Harrisburg Happenings: Back at Square One with the Budget Bill
The majority of the General Assembly continues to ignore the voice of the voter and instead puts forth its own out-of-touch priorities.
Article IV Section 15 of the Pennsylvania Constitution grants the power of veto to the Governor of the Commonwealth. Gov. Tom Wolf exercised that right late on Tuesday, June 30, sending the 2015-2016 Fiscal Year Budget back to the General Assembly – stamped as "unacceptable."
Leadership in both chambers had approximately three months to review the $30 billion plan priorities that the Governor laid out in March of this year. In my column in May, I wrote about conflicting examples of bipartisanship where in the course of two short days we saw bicameral cooperation at its finest ultimately be decimated by partisan rhetoric, a bully pulpit, and a wide enough margin of majority votes to ram through bad legislation. In budget negotiations past, there have been many "keep out" signs that have adorned the proverbial aisle between the sides of the Senate chamber, as was quite evident by the party lines passing of previous budgets bills.
In an effort to uproot those "keep out" signs, Gov. Wolf held a series of budget talks with GOP leaders to provide an agreeable foundation on which to move forward. The Governor had also made it abundantly clear that any spending plan that included budget tricks, unrealistic revenue estimates, and one-time fund transfers would be unacceptable.
I shared the Governor's sentiment in that regard, as I had been forced to vote against the budget for the last two fiscal years, as the spending plans were shortsighted, filled with gimmicks, and woefully underfunded public education. We didn't have a crystal ball then, but it was obvious to my colleagues and me that what was being proposed was not a strategy to move this Commonwealth in the right direction, and it's obvious where those ideologies have landed us – facing a remarkable debt and with historic shortfalls in public education funding.
I still don't have that crystal ball, but we are tremendously well past the stage where this Commonwealth has needed to look for new revenues outside of a property tax increase. We've relied on the most regressive form of taxation to fill the coffers and are living the reality of record numbers of delinquencies. Couple that with a past reliance on revenues that weren't likely to materialize, and haven't, and this Commonwealth faced over a $2 billion shortfall, looking at that deficit long-term.
In mid-June, the Independent Fiscal Office (IFO) released a report noting that actual revenues were on track to be almost $2 billion above the June 2014 numbers as well as $360 million more than the Governor's anticipations. With much of that revenue being the direct result of one-time factors, the IFO was not able to project whether the coming fiscal year will see the same sort of upward trend, leaving the taxpayer to sort through creative accounting of previous spending plans to determine the baseline on which to move forward.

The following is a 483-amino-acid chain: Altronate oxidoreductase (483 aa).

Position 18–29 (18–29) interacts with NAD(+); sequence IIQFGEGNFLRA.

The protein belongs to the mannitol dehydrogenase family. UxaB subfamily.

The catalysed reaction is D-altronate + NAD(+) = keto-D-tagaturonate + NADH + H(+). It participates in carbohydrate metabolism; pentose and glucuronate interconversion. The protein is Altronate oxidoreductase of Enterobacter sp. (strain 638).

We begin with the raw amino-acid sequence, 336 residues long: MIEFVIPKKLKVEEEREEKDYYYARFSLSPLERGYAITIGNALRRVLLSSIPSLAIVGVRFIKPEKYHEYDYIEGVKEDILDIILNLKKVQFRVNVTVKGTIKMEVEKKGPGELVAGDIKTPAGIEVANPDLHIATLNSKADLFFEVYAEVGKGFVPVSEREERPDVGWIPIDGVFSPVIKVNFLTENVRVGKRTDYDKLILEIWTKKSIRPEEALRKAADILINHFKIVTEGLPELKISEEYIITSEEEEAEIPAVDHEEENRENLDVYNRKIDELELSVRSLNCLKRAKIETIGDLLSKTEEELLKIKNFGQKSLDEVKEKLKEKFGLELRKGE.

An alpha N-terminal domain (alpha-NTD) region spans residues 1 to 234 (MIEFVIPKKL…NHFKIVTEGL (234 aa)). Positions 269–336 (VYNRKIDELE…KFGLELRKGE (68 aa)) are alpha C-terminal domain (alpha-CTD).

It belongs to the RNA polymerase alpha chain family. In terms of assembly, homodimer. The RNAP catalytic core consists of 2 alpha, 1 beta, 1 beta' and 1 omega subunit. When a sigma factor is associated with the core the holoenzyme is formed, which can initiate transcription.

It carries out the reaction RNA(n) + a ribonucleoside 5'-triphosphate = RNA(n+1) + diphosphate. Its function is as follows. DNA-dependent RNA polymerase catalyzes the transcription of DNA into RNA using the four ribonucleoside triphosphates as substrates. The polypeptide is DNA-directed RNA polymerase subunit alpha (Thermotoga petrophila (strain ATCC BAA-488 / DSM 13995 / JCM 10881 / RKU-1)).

As with every budget negotiation, I expected much posturing as each side had their own strategy to bridge the gap of the deficit. The GOP focused on sweeping changes to the Commonwealth liquor system coupled with systemic changes to the public employee pension system to drive an influx of one-time revenues. The Governor's plan focused on a tax on natural gas production, true property tax reform utilizing an atypical formula, and a reduction of the pension unfunded liability by modernizing the state run liquor system to help cover the cost of the necessary bonds.
Within those two strategies was to be common ground – or so we had hoped. Those hopes were quickly and vehemently dashed when the GOP introduced their own budget vehicle and subsequently rammed the bill through the House and then the Senate. There was nothing bipartisan nor in the best interest of the citizens of this Commonwealth in what happened during these negotiations – if one can even call them negotiations.
Being creative in shifting money around doesn't address the problems faced by this Commonwealth and also doesn't provide an ongoing strategy of sustainability. If you move the ball under one cup, the other cup is still empty. The General Assembly once again sent a budget to the Governor that continued to ignore additional sources of revenue for fear of political consequences.
My Democratic colleagues and I offered a number of good and reasonable solutions to land on a balanced budget, but those doors were shut in our faces, deadbolts locked, and the lights turned off. It was clear that no one on the other side of the aisle was interested in furthering those conversations.
It is quite evident that the voters across this Commonwealth were ready for a fresh start by electing Gov. Wolf, but the majority of the General Assembly continues to ignore the voice of the voter and instead puts forth its own out of touch priorities that don't survive outside the vacuum of their short-sighted ideology.
So we find ourselves back at the proverbial square one. A veto sends the budget bill back to its chamber of origin, in this case the House of Representatives, for further review. Indications are that leadership in both chambers will continue to review the conflicting plans in search of compromise and members of the General Assembly will return the week of July 13 for more of the same reviews.
I do look forward to a time when the General Assembly and the Administration can come together to agree upon a responsible and equitable funding plan in advance of the deadline, avoiding this type of stalemate. Citizens across this Commonwealth deserve better.
Senator Sean D. Wiley can be contacted at SenatorWiley@PaSenate.com, and you can follow him on Twitter @SenatorWiley.